Again and again in his writings and interviews, Burroughs mentions the E-meter as Scientology’s most important contribution to a science of the mind. The E-meter, Burroughs thought, was “really a sort of sloppy form of electrical brain stimulation… a lie-detector and a mind-reading machine… Not the content, only the reactions.” Elsewhere Burroughs described the E-meter as a “useful device for deconditioning,” or the elimination of imposed or habitual reactions of symbols and figures. The goal is to achieve something like a “floating needle,” a therapeutic method Burroughs claimed to sometimes use. In his book of interviews, The Job, Burroughs explained his view that Scientology could help counter “the Reactive Mind… an ancient instrument of control designed to stultify and limit the potential for action in a constructive or destructive direction.” Burroughs associated the Reactive Mind with Mayan calendars, which he described in the same interview as “one of the most precise and hermetic control calendars ever… on this planet, a calendar that in effect controlled what the populace did thought and felt on any day.”
In 1961, Burroughs created a short film in collaboration with Gysin called Towers Open Fire (warning: NSFW!), which was a plotless film designed to show the process of control systems breaking down-showing Burroughs, in camouflage and a gas mask, firing an “orgasm gun”; a boy in underwear; a spinning Dream Machine; a shot of a man masturbating; among other disturbing images. Gysin’s biographer notes that the film even used snippets of dialog taken from a Scientology pamphlet.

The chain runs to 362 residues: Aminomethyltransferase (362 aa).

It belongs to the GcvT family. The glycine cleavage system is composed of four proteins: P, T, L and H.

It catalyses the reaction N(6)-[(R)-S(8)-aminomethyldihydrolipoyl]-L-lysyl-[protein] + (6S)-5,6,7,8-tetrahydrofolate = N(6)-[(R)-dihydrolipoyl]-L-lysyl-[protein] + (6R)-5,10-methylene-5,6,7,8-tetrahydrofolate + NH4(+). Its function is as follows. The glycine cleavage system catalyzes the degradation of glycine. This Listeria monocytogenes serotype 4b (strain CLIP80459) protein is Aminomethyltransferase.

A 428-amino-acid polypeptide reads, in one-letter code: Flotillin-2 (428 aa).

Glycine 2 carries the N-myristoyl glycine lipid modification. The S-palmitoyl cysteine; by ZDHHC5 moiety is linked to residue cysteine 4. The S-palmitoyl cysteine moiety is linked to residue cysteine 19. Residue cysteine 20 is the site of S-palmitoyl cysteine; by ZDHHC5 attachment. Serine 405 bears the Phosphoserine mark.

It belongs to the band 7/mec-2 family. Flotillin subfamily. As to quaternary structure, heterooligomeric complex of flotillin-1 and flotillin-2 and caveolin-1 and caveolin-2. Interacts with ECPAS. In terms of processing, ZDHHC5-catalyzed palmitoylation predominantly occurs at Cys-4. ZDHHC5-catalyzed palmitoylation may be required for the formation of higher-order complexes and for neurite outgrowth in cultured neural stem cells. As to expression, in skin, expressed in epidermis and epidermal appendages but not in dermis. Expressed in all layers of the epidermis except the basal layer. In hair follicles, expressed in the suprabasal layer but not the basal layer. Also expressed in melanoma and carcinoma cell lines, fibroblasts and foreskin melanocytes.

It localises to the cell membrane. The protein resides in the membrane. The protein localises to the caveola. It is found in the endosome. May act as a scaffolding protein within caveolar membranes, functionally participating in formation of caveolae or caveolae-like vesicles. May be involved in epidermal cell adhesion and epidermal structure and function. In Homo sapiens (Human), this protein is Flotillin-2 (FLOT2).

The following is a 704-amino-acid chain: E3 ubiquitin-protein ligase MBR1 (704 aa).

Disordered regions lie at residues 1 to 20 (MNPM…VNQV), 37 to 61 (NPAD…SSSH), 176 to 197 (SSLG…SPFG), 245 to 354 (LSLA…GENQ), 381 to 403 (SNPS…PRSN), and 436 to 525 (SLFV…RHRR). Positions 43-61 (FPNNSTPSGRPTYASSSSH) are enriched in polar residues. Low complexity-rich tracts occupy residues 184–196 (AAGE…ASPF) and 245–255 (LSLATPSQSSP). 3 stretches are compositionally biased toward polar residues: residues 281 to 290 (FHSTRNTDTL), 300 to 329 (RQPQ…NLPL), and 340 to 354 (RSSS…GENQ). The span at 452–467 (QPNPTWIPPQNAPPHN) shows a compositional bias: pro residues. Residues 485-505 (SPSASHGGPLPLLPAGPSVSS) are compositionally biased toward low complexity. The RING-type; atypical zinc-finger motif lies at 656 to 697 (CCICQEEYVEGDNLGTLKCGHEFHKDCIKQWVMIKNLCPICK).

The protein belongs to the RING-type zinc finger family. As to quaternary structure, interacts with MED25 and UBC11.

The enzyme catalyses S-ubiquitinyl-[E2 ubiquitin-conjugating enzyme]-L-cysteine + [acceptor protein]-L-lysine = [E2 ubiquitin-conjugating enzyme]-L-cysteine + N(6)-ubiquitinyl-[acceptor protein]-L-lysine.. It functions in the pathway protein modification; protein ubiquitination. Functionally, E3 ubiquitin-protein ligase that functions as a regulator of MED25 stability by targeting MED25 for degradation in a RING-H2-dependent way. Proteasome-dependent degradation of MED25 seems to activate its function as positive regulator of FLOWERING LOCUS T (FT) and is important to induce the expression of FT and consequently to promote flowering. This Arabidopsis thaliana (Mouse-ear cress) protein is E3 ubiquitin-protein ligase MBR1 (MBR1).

Scientology appears again disguised as the “Logos” group in Burroughs’s 1962 novel The Ticket That Exploded. As described in the book, Logos has “a system of therapy they call ‘clearing’. You ‘run’ traumatic material which they call ‘engrams’ until it loses emotional connotation through repetitions and is then refilled as neutral memory’ When all the ‘engrams’ have been run and deactivated the subject becomes a ‘clear.'” In the 1964 novel Nova Express, Scientology is for the first time openly described in Burroughs’s fiction. During an interrogation scene in the book, an unnamed character declares “The Scientologists believe sir that words recorded during a period of unconsciousness… store pain and that this pain store can be lugged in with key words represented as an alternate mathematical formulae indicating umber of exposures to the key words and reaction index… they call these words recorded during unconsciousness engrams sir… The pain that overwhelms that person is basic basic sir and when basic basic is wiped off the tape… then that person becomes what they call clear sir.” At the start of 1968, Burroughs deepened his relationship to the Church. He took an intense two-month Scientology Clearing Course at the world headquarters of Scientology in Saint Hill Manor in the UK and Burroughs was declared a “Clear,” though he later claimed that he had to work hard to suppress or rationalize his persistently negative feelings toward L. Ron Hubbard during auditing sessions.